Women like Kirchoff have been frightened away from hormone therapy ever since a large clinical trial called the Women's Health Initiative found seven years ago that the treatments raised the risk of breast cancer, heart disease, and strokes. Prescriptions for estrogen and progesterone—the typical combination regimen that protects against uterine cancer, which can result from taking estrogen alone—quickly dropped (breast cancer rates did too, partly because of this). Today, doctors no longer prescribe hormones as they once did to prevent osteoporosis, clogged arteries, and dementia. Many experts, however, contend that the pendulum has swung too far, leaving women without any effective remedy for severe menopausal symptoms. The WHI study, designed to test whether long-term use of hormone therapy could prevent age-related illnesses, "was never meant to test the effectiveness of hormones for symptoms," says Nanette Santoro, director of Montefiore Medical Center's Institute for Reproductive Medicine and Health. The average age of the participants was 63, more than a decade beyond the average age of menopause (and well past the worst of its annoyances).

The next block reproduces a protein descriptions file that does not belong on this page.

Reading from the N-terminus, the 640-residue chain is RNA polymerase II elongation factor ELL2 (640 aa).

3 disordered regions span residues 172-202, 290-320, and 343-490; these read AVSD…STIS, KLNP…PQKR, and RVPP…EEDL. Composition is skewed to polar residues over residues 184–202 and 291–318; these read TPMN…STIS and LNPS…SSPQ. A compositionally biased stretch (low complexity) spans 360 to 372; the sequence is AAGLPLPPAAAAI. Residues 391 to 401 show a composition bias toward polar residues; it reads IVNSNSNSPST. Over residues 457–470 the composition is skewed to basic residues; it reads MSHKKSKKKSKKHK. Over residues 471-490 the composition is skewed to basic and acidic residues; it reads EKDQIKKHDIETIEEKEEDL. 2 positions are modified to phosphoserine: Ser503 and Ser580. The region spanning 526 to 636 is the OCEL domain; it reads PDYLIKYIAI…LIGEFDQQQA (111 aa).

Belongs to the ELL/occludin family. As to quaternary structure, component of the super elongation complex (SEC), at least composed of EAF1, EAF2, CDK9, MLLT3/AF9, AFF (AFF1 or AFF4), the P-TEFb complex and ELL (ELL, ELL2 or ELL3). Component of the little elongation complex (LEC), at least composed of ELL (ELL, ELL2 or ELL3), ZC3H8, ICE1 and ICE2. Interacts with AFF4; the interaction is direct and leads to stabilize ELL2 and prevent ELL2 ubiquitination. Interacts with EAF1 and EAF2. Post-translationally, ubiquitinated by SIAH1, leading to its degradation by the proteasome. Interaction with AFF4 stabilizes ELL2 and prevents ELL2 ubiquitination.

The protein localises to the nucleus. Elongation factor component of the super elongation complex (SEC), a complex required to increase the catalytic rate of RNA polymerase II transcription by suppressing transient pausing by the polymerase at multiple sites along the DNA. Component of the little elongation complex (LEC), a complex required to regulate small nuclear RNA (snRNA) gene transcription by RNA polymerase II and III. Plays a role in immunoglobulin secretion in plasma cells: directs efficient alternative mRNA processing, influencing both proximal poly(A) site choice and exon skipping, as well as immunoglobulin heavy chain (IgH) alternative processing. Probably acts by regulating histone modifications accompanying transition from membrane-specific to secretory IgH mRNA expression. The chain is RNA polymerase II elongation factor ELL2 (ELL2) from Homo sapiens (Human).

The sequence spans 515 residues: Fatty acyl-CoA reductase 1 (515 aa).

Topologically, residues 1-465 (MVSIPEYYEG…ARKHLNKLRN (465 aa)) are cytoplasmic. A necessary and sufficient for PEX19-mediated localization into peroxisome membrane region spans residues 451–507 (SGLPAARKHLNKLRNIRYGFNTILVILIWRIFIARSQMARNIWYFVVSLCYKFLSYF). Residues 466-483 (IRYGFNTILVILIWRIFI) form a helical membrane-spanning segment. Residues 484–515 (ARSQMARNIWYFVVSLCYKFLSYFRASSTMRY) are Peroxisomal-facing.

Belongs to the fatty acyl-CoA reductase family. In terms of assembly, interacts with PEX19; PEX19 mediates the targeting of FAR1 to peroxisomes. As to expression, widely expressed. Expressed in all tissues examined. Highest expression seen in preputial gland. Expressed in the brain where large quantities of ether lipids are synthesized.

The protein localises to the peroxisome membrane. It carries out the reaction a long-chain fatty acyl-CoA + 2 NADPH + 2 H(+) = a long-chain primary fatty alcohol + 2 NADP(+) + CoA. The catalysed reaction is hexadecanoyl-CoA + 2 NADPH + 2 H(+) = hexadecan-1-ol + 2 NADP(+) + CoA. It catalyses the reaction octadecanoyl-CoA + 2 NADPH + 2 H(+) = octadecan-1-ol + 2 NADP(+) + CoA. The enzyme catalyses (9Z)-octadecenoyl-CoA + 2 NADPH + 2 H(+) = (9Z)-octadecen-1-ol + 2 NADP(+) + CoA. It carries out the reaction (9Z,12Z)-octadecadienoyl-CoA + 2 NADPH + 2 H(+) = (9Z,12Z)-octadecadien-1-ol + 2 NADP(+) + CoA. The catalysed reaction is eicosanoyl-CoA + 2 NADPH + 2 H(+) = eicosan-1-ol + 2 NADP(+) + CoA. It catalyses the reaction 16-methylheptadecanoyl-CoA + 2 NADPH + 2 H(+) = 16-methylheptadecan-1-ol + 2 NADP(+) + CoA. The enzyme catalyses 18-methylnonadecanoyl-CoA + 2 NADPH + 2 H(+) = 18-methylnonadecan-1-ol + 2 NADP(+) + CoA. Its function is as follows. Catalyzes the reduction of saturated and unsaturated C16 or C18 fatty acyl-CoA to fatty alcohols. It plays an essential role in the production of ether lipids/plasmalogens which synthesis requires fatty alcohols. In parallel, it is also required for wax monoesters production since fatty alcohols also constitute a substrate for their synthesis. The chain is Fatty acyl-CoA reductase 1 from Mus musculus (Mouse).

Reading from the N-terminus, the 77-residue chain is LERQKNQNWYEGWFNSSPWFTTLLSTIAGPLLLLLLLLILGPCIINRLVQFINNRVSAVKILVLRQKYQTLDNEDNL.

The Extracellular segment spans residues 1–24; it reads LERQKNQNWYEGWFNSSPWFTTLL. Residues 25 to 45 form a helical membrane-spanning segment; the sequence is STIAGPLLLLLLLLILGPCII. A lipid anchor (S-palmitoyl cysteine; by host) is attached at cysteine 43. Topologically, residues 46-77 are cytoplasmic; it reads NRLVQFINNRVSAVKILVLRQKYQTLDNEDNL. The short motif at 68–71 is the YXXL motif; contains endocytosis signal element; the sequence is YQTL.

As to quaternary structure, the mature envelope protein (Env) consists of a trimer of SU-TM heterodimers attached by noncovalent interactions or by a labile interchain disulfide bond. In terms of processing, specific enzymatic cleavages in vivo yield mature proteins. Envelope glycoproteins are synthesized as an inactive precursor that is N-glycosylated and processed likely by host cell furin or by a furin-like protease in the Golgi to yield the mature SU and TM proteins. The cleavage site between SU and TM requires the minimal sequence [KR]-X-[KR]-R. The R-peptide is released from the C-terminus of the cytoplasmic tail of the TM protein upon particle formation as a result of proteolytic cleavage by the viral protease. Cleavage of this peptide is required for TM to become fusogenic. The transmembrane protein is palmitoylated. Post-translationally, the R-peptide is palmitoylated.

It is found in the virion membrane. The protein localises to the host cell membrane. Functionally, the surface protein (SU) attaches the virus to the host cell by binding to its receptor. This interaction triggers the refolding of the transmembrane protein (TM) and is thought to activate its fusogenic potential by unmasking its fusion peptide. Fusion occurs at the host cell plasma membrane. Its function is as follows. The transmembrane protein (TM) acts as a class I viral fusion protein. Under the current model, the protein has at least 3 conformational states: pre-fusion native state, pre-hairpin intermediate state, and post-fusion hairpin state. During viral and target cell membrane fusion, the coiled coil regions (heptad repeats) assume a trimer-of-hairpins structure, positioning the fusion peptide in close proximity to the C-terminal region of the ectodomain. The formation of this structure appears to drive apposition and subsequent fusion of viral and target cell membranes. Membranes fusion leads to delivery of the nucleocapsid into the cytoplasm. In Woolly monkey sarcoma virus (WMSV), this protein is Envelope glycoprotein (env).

Source : https://health.usnews.com/health-news/family-health/womens-health/articles/2009/12/15/how-to-safely-combat-menopause-symptoms-with-hormone-therapy176